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One year after The Secret of Mamo (see Lupin III), the master thief Lupin has successfully evaded Inspector Zenigata's clutches and is planning a new heist. When he inadvertently steals fake money, Lupin realizes that the high-quality printing plates are worth more than the money itself. He tracks down the counterfeiters to the tiny European state of Cagliostro but is soon distracted by the approaching wedding of Count Cagliostro and Clarice, the last princess of the ruling family.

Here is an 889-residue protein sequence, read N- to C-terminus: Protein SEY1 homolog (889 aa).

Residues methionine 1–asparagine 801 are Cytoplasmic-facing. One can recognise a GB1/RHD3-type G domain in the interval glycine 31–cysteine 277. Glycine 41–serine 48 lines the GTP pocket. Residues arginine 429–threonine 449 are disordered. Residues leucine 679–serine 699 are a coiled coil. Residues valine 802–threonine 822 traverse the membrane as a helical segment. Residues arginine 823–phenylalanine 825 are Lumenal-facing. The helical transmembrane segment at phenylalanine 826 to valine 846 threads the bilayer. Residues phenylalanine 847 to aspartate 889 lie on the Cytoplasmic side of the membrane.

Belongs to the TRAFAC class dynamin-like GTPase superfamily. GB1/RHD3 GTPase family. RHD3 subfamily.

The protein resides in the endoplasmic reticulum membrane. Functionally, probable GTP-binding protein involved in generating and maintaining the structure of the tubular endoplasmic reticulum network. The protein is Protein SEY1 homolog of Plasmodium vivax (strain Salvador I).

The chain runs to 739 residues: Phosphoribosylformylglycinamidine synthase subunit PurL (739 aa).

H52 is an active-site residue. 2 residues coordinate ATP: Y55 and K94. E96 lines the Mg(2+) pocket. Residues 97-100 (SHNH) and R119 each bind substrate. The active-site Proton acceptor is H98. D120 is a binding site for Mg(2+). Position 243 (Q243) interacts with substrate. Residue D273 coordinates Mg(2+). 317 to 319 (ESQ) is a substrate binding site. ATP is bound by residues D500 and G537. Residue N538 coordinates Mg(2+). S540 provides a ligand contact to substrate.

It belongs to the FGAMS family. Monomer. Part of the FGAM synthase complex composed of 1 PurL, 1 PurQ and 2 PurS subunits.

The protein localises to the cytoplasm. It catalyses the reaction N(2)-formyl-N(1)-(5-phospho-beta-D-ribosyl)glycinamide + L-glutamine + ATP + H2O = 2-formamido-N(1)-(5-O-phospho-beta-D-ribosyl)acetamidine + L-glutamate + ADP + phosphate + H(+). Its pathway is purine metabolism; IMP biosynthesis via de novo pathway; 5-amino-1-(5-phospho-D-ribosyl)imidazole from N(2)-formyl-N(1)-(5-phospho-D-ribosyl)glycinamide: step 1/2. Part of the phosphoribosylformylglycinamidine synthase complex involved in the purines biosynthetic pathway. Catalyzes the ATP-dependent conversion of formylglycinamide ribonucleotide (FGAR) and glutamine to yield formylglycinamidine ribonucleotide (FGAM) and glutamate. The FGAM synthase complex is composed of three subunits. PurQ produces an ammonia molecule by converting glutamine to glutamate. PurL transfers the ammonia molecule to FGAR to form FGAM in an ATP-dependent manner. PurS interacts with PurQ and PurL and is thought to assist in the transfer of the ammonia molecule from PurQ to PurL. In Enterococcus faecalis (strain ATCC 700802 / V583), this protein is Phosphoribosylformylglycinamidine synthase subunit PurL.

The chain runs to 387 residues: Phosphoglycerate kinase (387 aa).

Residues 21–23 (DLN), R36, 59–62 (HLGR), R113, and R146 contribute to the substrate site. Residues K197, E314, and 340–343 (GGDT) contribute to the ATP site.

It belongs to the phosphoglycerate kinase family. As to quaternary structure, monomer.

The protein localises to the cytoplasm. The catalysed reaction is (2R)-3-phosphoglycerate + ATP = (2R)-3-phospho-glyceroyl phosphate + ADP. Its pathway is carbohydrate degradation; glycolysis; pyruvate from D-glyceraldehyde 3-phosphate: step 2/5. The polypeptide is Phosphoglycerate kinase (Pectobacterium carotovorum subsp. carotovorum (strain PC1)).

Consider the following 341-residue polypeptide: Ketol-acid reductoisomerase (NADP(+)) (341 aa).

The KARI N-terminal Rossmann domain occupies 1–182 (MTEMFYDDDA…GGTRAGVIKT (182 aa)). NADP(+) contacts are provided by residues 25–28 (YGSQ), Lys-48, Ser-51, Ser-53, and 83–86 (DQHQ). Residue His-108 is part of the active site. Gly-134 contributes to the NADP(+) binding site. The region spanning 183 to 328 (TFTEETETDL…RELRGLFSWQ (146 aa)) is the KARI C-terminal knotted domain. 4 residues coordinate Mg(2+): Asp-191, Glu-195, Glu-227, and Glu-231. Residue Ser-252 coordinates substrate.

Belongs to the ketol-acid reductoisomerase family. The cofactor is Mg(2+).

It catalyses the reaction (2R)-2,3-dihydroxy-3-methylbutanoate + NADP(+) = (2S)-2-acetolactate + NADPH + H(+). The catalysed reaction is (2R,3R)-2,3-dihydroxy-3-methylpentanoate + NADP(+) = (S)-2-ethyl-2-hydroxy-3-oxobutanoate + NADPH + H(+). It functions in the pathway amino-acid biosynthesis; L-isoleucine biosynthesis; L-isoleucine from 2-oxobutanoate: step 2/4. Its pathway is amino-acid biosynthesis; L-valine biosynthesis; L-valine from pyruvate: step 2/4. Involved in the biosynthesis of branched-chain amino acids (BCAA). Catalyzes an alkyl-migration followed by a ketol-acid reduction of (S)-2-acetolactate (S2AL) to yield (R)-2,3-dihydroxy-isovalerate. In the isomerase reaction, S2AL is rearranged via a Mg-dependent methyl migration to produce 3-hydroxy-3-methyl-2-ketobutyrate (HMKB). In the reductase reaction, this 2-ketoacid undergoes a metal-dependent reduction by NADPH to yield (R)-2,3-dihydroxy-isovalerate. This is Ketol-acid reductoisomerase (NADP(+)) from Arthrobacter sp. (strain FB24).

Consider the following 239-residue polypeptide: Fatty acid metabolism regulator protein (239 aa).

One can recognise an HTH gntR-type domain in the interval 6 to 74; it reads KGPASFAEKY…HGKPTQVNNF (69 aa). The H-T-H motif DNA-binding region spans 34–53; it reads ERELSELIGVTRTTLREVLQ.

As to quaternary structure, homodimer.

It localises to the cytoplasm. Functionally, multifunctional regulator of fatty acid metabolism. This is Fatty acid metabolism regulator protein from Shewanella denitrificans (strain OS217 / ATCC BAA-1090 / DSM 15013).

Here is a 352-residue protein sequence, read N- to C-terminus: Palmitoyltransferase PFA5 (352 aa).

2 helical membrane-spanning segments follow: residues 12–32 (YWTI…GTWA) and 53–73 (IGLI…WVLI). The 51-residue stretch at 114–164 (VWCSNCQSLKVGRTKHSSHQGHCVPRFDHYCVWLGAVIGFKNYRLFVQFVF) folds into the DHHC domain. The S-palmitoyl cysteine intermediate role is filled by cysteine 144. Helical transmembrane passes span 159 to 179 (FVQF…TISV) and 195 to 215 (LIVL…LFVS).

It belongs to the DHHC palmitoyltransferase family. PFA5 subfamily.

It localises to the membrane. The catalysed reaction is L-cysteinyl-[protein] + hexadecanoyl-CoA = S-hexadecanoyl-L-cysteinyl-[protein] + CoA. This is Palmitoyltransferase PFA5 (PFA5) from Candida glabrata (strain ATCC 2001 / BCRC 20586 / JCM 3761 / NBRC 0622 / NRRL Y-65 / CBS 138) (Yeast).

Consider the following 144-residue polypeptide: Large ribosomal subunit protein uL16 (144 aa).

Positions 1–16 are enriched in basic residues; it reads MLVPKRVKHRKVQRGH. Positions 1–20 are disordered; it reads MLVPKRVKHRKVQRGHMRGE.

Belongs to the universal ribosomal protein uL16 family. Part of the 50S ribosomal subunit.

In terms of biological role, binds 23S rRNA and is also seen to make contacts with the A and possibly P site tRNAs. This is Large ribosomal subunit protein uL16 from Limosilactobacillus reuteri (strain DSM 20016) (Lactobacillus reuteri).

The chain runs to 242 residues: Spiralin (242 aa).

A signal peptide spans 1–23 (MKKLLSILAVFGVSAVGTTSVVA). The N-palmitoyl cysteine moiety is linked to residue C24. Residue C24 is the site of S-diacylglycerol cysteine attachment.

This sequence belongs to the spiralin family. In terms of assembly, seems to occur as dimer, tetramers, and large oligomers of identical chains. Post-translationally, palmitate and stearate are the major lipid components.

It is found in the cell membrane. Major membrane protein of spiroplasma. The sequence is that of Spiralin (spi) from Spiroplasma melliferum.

As strings strike up straight out of "Papa Was a Rolling Stone," and amid filmic nods to The 39 Steps and other famous caper movies, it's Lupin and his gang against the world, with cross and double-cross, as the thieves shop each other to the cops and change their minds about what they should be stealing (Lupin alone goes from money to plates to a bride in the course of the film). Supposedly inspired by the wedding of Grace Kelly to Prince Rainier of Monaco, the film also draws on one of Kelly's most memorable movies, To Catch a Thief, and Maurice Leblanc's 1924 Lupin novel Countess Cagliostro. From the opening casino heist to the Chaplinesque duel inside a giant clock, this is a superbly paced crime caper and Lupin's best screen outing. First-time movie director Miyazaki would reuse many of the ideas later in his career, including the Mediterranean Riviera setting of Porco Rosso, a courageous nature-loving princess in Nausicaä, a friendly hound in Kiki's Delivery Service, and the mossy ruins in Castle in the Sky. The film also lifted an idea from Miyazaki's work on Treasure Island-the fabled Cagliostro treasure is hidden at the bottom of an artificial lake. Surprisingly, the Lupin franchise lay dormant for several years afterward, not revived until the third TV series in 1984.